Wyatt Weed: It feels really great, just a huge dose of validation. You had a vision, and someone else picked up on it and understood it. They like you - they really like you! But it can also be a little scary when someone seems to know a lot about you, starts to recite your resume, and so on. And I'm not really very well known! I can now imagine what it must be like for a Brad Pitt to try and just walk down the street. Sometimes you don't want to talk about the film, but you have to - it's your job. You gave this to the public, and now you're out in public, so you can't be rude - people won't understand. You have to take the time and talk. But 99% percent of the time, it's great.
[2vs8]: How do you pick the next project and can you discuss it? What is your process?
Wyatt Weed: Well...I know what I WANT to do, but economics is a big factor in anything that has to do with film-making. I would love to move on and do either my Sinbad project or my real-life story about a police incident, but we really have to see just how successful Shadowland is first. If it is very successful, I'l be able to do either of those projects. If Shadowland is huge, people will want a sequel - and I have one in mind, trust me.
What we're learning right now is the reality of the current DVD market and that will help guide us into our next choice, by looking at what is selling in the market right now and what isn't. That won't be the sole decision-making factor for us, but let's face it, if we can't get people to buy a movie, it won't make money. If we can't make money, no one will give me more money to make another film. Art is great, but it is nice to earn a living while doing this. I think art and common-sense commerce can meet in the middle somewhere.
As for a process, it would be nice to just go after what I was pumped up about at any given time. But until I am more financially bankable, what I really have to do is look at what is available to me in terms of resources and see if it matches up with anything I have written. I hear a lot of people say, "Hey, I have an empty apartment and two actors who want to do a film". Well, that's great if you have a script for that situation, but I usually don't - my version of that would involve the two actors, the apartment, an inter-dimensional doorway, and a demon army.
What I AM trying to do on the next few projects is make them a bit smaller - because I don't want to spend four years on each film I do - and I want to get some name actors involved. That will help us from a sales standpoint, and I think it would be fun to work with some name actors. If I can do a few smaller films and continue to be successful, then I'll start going back to some of my dream projects.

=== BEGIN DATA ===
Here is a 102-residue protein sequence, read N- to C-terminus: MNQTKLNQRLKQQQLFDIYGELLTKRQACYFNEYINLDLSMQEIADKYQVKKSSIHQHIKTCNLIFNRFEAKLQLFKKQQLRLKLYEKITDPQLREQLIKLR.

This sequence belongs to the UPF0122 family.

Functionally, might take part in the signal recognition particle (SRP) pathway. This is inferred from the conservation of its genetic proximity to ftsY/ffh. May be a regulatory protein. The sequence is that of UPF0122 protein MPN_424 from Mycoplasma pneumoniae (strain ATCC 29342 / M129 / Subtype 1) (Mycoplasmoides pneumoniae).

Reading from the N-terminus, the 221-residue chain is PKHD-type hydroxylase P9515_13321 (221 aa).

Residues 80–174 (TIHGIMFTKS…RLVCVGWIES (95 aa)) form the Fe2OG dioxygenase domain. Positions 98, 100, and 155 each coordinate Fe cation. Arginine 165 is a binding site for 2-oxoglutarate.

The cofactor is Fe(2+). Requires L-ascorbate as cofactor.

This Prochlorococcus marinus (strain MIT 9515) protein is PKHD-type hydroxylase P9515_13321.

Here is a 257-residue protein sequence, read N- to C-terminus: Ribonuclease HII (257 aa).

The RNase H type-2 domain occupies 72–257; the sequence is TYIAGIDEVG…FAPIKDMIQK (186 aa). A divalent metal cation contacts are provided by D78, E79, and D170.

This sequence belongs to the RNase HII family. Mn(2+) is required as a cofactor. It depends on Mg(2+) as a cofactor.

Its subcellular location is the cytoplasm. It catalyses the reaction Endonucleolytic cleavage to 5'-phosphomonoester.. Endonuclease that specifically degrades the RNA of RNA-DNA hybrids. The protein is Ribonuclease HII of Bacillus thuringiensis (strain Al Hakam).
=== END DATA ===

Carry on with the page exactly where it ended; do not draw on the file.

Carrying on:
[2vs8]: Funny story on the set, that makes you laugh?
Wyatt Weed: One day about half way through shooting, we were all getting along really well together and hanging out eating lunch. We all started acting like dinosaurs, trying to figure out how dinosaurs would survive in a modern environment. "Sure, Tyrannosaurus Rex was king of the dinosaurs, but could he eat with a fork?" One of us would impersonate T-Rex, with his short stubby arms trying to reach his own mouth with a fork, and wackiness just ensued. It went on for the whole lunch - t-rex driving a car, velociraptors drinking from cups - and we laughed as hard as I can remember laughing. I spotted.
[2vs8]: Three words that describe you?
Wyatt Weed: Focused. Passionate. Animated.
[2vs8]: and last... A word of wisdom someone passed to you, that you would like to pass onto someone else?
Wyatt Weed: A WORD of wisdom? I don't know about a "word", but three or four phrases come to mind...
"Nothing to it but to do it." This philosophy covers everything, from the person you don't want to fire to the bad news you have to deliver, to just getting up off your ass and making it happen. Those words come back to me over and over in my life.
"Don't do business with someone who hasn't done business successfully before." Hard to follow, because sometimes you need to give people a break, and sometimes they need to give you a break, but generally, whenever I don't follow this rule, it all goes to hell in a hand basket.
"Form follows function." This is a design principle - if the thing is to go fast, make it long and sleek. If it is to knock things over, it will be big and bulky. But it also applies to business and life - if the thing is to be successful, then you want to be well-planned and efficient. If the thing is to be happy, then find a way to do what you enjoy and make it pay. Form. Follows. Function.
And last but not least, one of my favorites:
"Memos are like bullets - and you don't want to shoot at your friends." This made sense back in the 90's when I first heard it, but it's even more relevant now. You can't blurt out something hurtful or angry on paper and just pass it along. That's worse than if you'd said it face to face. You have to be just as careful and thoughtful in writing as when you speak. Now, in the unaccountable days of internet talk back and blogging, people REALLY need to think before they shoot.